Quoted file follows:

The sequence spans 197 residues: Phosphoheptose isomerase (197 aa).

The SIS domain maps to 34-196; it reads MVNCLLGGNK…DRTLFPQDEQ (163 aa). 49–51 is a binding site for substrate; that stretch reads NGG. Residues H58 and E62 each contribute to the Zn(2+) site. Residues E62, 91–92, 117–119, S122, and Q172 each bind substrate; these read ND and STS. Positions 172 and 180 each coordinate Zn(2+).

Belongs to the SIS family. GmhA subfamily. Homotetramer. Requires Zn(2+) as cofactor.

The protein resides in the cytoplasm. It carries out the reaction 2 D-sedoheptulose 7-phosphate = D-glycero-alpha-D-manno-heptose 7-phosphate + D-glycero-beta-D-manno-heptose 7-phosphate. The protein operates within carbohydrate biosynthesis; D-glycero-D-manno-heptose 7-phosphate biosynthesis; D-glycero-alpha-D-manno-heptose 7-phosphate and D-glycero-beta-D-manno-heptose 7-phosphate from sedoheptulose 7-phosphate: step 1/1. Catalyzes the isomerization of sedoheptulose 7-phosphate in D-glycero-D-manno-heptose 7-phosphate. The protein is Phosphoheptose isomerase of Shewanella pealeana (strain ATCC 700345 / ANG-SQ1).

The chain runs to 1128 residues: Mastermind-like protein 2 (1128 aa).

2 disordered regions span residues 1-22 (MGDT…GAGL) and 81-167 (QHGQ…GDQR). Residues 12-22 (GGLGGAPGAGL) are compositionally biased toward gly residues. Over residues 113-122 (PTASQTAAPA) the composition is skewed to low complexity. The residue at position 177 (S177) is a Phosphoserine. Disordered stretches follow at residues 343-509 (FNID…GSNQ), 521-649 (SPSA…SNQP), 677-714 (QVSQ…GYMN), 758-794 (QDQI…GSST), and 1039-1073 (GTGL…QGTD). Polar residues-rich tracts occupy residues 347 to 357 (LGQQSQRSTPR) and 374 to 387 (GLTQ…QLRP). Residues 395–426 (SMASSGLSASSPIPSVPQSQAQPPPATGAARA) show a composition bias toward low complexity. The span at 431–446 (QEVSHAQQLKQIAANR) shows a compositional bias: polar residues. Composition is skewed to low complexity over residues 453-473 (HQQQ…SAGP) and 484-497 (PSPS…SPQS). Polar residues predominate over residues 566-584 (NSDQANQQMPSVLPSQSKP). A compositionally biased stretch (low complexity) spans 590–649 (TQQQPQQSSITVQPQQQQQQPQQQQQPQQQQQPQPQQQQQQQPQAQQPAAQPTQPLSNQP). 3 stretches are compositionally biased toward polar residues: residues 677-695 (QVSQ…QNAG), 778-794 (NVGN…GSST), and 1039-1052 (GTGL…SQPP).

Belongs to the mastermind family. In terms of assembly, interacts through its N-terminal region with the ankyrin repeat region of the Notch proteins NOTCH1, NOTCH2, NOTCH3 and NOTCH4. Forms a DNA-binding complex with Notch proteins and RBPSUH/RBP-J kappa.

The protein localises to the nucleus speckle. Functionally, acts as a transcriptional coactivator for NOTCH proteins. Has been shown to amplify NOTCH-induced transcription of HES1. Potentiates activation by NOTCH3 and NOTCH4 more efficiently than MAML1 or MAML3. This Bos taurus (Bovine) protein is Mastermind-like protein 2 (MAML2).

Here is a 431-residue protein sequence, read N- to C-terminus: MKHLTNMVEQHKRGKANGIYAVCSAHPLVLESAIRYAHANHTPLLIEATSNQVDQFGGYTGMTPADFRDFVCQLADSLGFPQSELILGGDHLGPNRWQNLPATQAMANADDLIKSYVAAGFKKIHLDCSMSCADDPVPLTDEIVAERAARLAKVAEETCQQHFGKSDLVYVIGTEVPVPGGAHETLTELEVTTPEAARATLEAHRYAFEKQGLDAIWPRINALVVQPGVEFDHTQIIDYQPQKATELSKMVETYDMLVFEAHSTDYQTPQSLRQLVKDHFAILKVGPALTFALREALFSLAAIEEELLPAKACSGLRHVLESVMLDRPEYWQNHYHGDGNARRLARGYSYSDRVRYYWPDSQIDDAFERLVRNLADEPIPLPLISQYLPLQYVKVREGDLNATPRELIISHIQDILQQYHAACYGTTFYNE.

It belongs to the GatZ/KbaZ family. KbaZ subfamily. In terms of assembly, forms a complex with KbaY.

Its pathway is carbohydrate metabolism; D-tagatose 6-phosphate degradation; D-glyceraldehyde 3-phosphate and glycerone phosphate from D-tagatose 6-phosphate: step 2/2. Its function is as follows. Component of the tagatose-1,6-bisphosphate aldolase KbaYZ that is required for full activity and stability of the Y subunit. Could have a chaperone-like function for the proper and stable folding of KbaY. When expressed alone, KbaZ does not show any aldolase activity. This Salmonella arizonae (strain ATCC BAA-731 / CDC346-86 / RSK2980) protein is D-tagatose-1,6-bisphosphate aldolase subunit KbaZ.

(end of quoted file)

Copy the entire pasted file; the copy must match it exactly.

The sequence spans 197 residues: Phosphoheptose isomerase (197 aa).

The SIS domain maps to 34-196; it reads MVNCLLGGNK…DRTLFPQDEQ (163 aa). 49–51 is a binding site for substrate; that stretch reads NGG. Residues H58 and E62 each contribute to the Zn(2+) site. Residues E62, 91–92, 117–119, S122, and Q172 each bind substrate; these read ND and STS. Positions 172 and 180 each coordinate Zn(2+).

Belongs to the SIS family. GmhA subfamily. Homotetramer. Requires Zn(2+) as cofactor.

The protein resides in the cytoplasm. It carries out the reaction 2 D-sedoheptulose 7-phosphate = D-glycero-alpha-D-manno-heptose 7-phosphate + D-glycero-beta-D-manno-heptose 7-phosphate. The protein operates within carbohydrate biosynthesis; D-glycero-D-manno-heptose 7-phosphate biosynthesis; D-glycero-alpha-D-manno-heptose 7-phosphate and D-glycero-beta-D-manno-heptose 7-phosphate from sedoheptulose 7-phosphate: step 1/1. Catalyzes the isomerization of sedoheptulose 7-phosphate in D-glycero-D-manno-heptose 7-phosphate. The protein is Phosphoheptose isomerase of Shewanella pealeana (strain ATCC 700345 / ANG-SQ1).

The chain runs to 1128 residues: Mastermind-like protein 2 (1128 aa).

2 disordered regions span residues 1-22 (MGDT…GAGL) and 81-167 (QHGQ…GDQR). Residues 12-22 (GGLGGAPGAGL) are compositionally biased toward gly residues. Over residues 113-122 (PTASQTAAPA) the composition is skewed to low complexity. The residue at position 177 (S177) is a Phosphoserine. Disordered stretches follow at residues 343-509 (FNID…GSNQ), 521-649 (SPSA…SNQP), 677-714 (QVSQ…GYMN), 758-794 (QDQI…GSST), and 1039-1073 (GTGL…QGTD). Polar residues-rich tracts occupy residues 347 to 357 (LGQQSQRSTPR) and 374 to 387 (GLTQ…QLRP). Residues 395–426 (SMASSGLSASSPIPSVPQSQAQPPPATGAARA) show a composition bias toward low complexity. The span at 431–446 (QEVSHAQQLKQIAANR) shows a compositional bias: polar residues. Composition is skewed to low complexity over residues 453-473 (HQQQ…SAGP) and 484-497 (PSPS…SPQS). Polar residues predominate over residues 566-584 (NSDQANQQMPSVLPSQSKP). A compositionally biased stretch (low complexity) spans 590–649 (TQQQPQQSSITVQPQQQQQQPQQQQQPQQQQQPQPQQQQQQQPQAQQPAAQPTQPLSNQP). 3 stretches are compositionally biased toward polar residues: residues 677-695 (QVSQ…QNAG), 778-794 (NVGN…GSST), and 1039-1052 (GTGL…SQPP).

Belongs to the mastermind family. In terms of assembly, interacts through its N-terminal region with the ankyrin repeat region of the Notch proteins NOTCH1, NOTCH2, NOTCH3 and NOTCH4. Forms a DNA-binding complex with Notch proteins and RBPSUH/RBP-J kappa.

The protein localises to the nucleus speckle. Functionally, acts as a transcriptional coactivator for NOTCH proteins. Has been shown to amplify NOTCH-induced transcription of HES1. Potentiates activation by NOTCH3 and NOTCH4 more efficiently than MAML1 or MAML3. This Bos taurus (Bovine) protein is Mastermind-like protein 2 (MAML2).

Here is a 431-residue protein sequence, read N- to C-terminus: MKHLTNMVEQHKRGKANGIYAVCSAHPLVLESAIRYAHANHTPLLIEATSNQVDQFGGYTGMTPADFRDFVCQLADSLGFPQSELILGGDHLGPNRWQNLPATQAMANADDLIKSYVAAGFKKIHLDCSMSCADDPVPLTDEIVAERAARLAKVAEETCQQHFGKSDLVYVIGTEVPVPGGAHETLTELEVTTPEAARATLEAHRYAFEKQGLDAIWPRINALVVQPGVEFDHTQIIDYQPQKATELSKMVETYDMLVFEAHSTDYQTPQSLRQLVKDHFAILKVGPALTFALREALFSLAAIEEELLPAKACSGLRHVLESVMLDRPEYWQNHYHGDGNARRLARGYSYSDRVRYYWPDSQIDDAFERLVRNLADEPIPLPLISQYLPLQYVKVREGDLNATPRELIISHIQDILQQYHAACYGTTFYNE.

It belongs to the GatZ/KbaZ family. KbaZ subfamily. In terms of assembly, forms a complex with KbaY.

Its pathway is carbohydrate metabolism; D-tagatose 6-phosphate degradation; D-glyceraldehyde 3-phosphate and glycerone phosphate from D-tagatose 6-phosphate: step 2/2. Its function is as follows. Component of the tagatose-1,6-bisphosphate aldolase KbaYZ that is required for full activity and stability of the Y subunit. Could have a chaperone-like function for the proper and stable folding of KbaY. When expressed alone, KbaZ does not show any aldolase activity. This Salmonella arizonae (strain ATCC BAA-731 / CDC346-86 / RSK2980) protein is D-tagatose-1,6-bisphosphate aldolase subunit KbaZ.